# The implementation of Min and Max operations for floating-point types

Story about differences in software implementations of simple mathematical operations answering the question: “Which of two floating-point values are greater” (or lower).

The float-related implementations of Min and Max are different and in most cases their behavior is not conforming to

IEEE-754–2008 standard (IEEE Standard for Binary Floating-Point Arithmetic).

Consider the *following example *of naïve generic Max JavaScript implementation:

function Max(a, b) {

if(a > b) {

return a;

} else {

return b;

}

}

This implementation isn’t correct in many ways:

- It cannot handle -0 +0 cases (+0 should be greater than -0);
- It doesn’t handles input and number of arguments according to JavaScript specification (-Infinity / +Infinity cases)

And most interesting:

- It cannot handle NaN value correctly (Not-a-Number)

But what is the correct way of handling NaN situation, when a is NaN or b is NaN, or both a and b is NaN. As soon as wee use floating-point numbers we can find citations of **IEEE **standard and then we will find definitions of minNum and maxNum operations,*which prefer numbers *over NaN values, so **Max(NaN, number) = Max(number, NaN) = number**.

But there are **not so many** modern IEEE-compatible implementations.

#### IEEE 754–2008 compatible NaN handling libraries,

*where Max(NaN, number) = Max(number, NaN) = number:*

C language, since C99 http://en.cppreference.com/w/c/numeric/math/fmax

#### IEEE 754–2008 incompatible NaN handling libraries,

*where Max(NaN, number) = Max(number, NaN) = NaN:*

- ECMAScript,

specification http://www.ecma-international.org/ecma-262/5.1/#sec-15.8.2.11 and V8 implementation https://github.com/v8/v8/blob/cd81dd6d740ff82a1abbc68615e8769bd467f91e/src/js/math.js#L77 - .NET (C#, F# and others using Math module, max operator for F#)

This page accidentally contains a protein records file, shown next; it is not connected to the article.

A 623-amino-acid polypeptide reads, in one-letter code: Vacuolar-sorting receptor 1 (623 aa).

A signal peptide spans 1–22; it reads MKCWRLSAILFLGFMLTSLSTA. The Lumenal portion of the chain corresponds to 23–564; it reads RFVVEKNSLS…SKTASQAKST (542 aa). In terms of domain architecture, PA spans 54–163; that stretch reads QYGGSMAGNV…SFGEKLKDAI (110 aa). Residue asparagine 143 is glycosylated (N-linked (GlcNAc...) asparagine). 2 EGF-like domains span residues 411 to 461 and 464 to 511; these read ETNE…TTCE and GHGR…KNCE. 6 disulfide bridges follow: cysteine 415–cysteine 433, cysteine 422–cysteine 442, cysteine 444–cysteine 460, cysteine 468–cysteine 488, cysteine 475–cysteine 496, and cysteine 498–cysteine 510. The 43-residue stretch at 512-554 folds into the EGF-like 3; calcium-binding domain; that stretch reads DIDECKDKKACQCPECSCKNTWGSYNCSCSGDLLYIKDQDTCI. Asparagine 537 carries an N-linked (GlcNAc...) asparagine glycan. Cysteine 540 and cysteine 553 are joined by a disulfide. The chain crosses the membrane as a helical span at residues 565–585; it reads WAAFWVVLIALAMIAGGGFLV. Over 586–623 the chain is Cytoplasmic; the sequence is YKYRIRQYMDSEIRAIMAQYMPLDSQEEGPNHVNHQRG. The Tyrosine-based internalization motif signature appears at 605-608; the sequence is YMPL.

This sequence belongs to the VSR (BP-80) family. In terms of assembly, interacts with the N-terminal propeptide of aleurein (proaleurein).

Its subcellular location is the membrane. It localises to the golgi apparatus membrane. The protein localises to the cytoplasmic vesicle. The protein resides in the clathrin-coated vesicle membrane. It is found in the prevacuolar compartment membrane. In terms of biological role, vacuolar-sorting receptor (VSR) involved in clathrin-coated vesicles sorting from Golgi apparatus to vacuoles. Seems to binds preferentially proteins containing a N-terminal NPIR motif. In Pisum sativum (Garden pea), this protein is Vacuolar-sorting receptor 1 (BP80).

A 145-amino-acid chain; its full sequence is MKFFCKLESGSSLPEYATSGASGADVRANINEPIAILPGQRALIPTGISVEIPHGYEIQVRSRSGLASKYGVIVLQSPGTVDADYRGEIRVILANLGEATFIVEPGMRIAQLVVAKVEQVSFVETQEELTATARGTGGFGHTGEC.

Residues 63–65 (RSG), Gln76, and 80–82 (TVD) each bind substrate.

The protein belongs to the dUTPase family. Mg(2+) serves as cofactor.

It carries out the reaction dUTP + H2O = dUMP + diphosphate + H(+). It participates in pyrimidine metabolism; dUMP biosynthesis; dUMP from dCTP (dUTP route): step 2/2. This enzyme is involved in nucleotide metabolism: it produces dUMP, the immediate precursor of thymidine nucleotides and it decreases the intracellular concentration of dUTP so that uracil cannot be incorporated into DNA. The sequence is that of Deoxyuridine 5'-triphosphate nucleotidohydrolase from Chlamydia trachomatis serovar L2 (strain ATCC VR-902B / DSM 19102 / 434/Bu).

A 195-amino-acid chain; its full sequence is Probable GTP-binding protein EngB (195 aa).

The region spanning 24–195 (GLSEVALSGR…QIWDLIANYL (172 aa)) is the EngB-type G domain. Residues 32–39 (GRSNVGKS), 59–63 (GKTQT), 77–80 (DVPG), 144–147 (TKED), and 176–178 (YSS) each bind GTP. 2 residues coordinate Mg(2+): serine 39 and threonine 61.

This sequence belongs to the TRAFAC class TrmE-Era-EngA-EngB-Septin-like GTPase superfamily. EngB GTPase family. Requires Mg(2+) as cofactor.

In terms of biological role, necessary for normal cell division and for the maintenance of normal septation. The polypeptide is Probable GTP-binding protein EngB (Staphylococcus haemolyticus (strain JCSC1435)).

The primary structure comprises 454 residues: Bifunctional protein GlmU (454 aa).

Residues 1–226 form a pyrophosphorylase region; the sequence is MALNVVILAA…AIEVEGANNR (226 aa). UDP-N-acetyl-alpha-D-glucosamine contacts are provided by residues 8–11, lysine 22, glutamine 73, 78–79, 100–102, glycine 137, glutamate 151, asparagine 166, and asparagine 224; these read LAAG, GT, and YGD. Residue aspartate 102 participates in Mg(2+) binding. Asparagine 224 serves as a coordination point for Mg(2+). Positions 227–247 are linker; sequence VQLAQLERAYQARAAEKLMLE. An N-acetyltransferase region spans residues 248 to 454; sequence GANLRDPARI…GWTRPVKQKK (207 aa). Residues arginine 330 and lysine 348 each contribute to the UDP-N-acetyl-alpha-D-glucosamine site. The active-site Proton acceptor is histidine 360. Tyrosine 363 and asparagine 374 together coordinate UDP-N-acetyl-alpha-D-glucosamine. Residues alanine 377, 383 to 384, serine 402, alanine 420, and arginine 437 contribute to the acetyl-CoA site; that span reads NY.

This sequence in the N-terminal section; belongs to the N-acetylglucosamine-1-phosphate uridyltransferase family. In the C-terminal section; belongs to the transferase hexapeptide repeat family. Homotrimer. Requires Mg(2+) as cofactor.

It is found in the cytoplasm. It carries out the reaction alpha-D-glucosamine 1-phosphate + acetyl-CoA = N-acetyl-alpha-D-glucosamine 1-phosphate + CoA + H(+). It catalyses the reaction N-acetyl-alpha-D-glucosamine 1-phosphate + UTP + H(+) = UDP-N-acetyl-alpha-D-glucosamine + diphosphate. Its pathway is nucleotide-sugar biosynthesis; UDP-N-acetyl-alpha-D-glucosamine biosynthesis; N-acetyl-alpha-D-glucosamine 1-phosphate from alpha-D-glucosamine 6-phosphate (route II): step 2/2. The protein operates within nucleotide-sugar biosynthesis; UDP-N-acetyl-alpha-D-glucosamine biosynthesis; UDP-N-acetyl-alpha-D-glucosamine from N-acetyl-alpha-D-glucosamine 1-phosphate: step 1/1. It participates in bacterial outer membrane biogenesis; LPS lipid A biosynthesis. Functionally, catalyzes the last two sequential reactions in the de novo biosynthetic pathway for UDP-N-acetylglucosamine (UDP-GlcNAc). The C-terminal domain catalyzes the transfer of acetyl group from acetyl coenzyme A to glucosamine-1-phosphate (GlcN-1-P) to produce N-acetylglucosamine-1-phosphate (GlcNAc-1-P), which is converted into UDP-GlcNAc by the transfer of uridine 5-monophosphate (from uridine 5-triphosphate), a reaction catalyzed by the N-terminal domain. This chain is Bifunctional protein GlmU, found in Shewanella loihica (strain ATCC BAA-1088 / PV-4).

https://github.com/dotnet/coreclr/blob/bc146608854d1db9cdbcc0b08029a87754e12b49/src/mscorlib/src/System/Math.cs#L381

#### Examples of libraries throwing exceptions in case of NaN arguments:

- Ruby (there are max/min methods defined on Enumerable, no standard Max/Min implementations),

will throw “comparison of Float with NaN failed”. But NaN class is still float. Older version of ruby interpreter can throw “comparison of Float with Float failed” exception.

#### Non-commutative behavior

*where Max(number, NaN) isn’t equal to Max(NaN, number)*

Swift, Haskell, OCaml

Workarounds available.

#### Conclusion

It seems that most of the time we should ensure that all of arguments of Min/Max functions are not NaNs, because results can be spoiled by other argument depending on Min/Max implementation.

IEEE standard defines standard behavior, but most of the time in modern languages you will see another behavior.

Why?

- It seems that is because there are no other way of getting error source in result, except exception. And exceptions are considered slow;
- Engineers are making standard libraries by looking at other standard libraries implementations;
- Standard pdf itself isn’t available for free.
- Generic one-for-all implementation looks attractive.
- This is a corner case which is not important most of the time for developers. We should just sit and wait until the problem strikes.

p.s. There is also (± Infinity, NaN) corner case.

Although Standard entries about float operations are available, it’s better for you to read [your_favorite_programming_language] language specification first.